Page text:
National Aeronautics and Space Administration Logo
Follow this link to skip to the main content NASA Banner
Solar System Exploration
Multimedia
Above Enceladus
Above Enceladus (click to enlarge)
 
 

Above Enceladus
Date: 1 Nov 1008

This image of Saturn's ice-spewing moon Enceladus was taken from about 1,700 km up as the robotic Cassini spacecraft zoomed by the fractured ice ball and is one of the closest pictures obtained of this moon.


Features the size of a bus are resolvable in this highly detailed image taken of Enceladus' active tiger stripe region. Very different from most other moons and planets, grooves and hills dot an alien moonscape devoid of craters.


Space pioneers might wonder where, on such a highly textured surface, a future probe might land in search of freshly deposited ice, subsurface seas or even indicators of life. Although appearing dark in the above contrast-enhanced image, the surface of Enceladus is covered with some of the brightest ice in the entire solar system, reflecting about 99 percent of the light it receives.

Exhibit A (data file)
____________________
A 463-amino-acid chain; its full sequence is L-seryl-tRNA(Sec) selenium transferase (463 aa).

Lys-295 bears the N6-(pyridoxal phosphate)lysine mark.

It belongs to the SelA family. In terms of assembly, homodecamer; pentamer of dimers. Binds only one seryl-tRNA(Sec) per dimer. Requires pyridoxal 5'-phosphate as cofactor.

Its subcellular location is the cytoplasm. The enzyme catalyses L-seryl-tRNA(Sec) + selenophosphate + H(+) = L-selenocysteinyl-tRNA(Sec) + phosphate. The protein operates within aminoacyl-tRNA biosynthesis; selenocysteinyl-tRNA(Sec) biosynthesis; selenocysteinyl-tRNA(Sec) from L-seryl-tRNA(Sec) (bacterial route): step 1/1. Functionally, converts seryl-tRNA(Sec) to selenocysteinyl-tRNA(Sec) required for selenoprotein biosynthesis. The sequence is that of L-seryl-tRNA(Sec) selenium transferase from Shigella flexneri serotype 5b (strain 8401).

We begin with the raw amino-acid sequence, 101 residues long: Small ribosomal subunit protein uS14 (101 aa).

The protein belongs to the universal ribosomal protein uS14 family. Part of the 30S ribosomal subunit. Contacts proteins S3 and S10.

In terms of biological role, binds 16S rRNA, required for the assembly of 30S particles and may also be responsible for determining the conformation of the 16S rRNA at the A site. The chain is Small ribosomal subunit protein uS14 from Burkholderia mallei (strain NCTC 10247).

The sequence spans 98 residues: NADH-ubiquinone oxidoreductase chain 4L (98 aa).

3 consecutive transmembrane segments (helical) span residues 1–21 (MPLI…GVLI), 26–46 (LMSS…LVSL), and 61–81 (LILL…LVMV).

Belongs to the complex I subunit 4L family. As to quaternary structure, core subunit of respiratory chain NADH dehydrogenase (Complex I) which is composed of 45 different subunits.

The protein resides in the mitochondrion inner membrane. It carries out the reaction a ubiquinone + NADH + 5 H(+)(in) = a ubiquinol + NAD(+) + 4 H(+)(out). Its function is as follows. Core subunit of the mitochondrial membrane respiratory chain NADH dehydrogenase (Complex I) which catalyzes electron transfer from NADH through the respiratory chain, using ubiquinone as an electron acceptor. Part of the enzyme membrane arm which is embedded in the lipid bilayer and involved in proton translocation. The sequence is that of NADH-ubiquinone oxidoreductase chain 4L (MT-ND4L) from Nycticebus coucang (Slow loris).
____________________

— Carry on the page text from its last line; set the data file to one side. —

Last Update: 25 Mar 2011 (AMB)

Credit: Cassini Imaging Team, ISS, JPL, ESA, NASA



Awards and Recognition   Solar System Exploration Roadmap   Contact Us   Site Map   Print This Page
NASA Official: Kristen Erickson
Advisory: Dr. James Green, Director of Planetary Science
Outreach Manager: Alice Wessen
Curator/Editor: Phil Davis
Science Writer: Autumn Burdick
Producer: Greg Baerg
Webmaster: David Martin
> NASA Science Mission Directorate
> Budgets, Strategic Plans and Accountability Reports
> Equal Employment Opportunity Data
   Posted Pursuant to the No Fear Act
> Information-Dissemination Policies and Inventories
> Freedom of Information Act
> Privacy Policy & Important Notices
> Inspector General Hotline
> Office of the Inspector General
> NASA Communications Policy
> USA.gov
> ExpectMore.gov
> NASA Advisory Council
> Open Government at NASA
Last Updated: 25 Mar 2011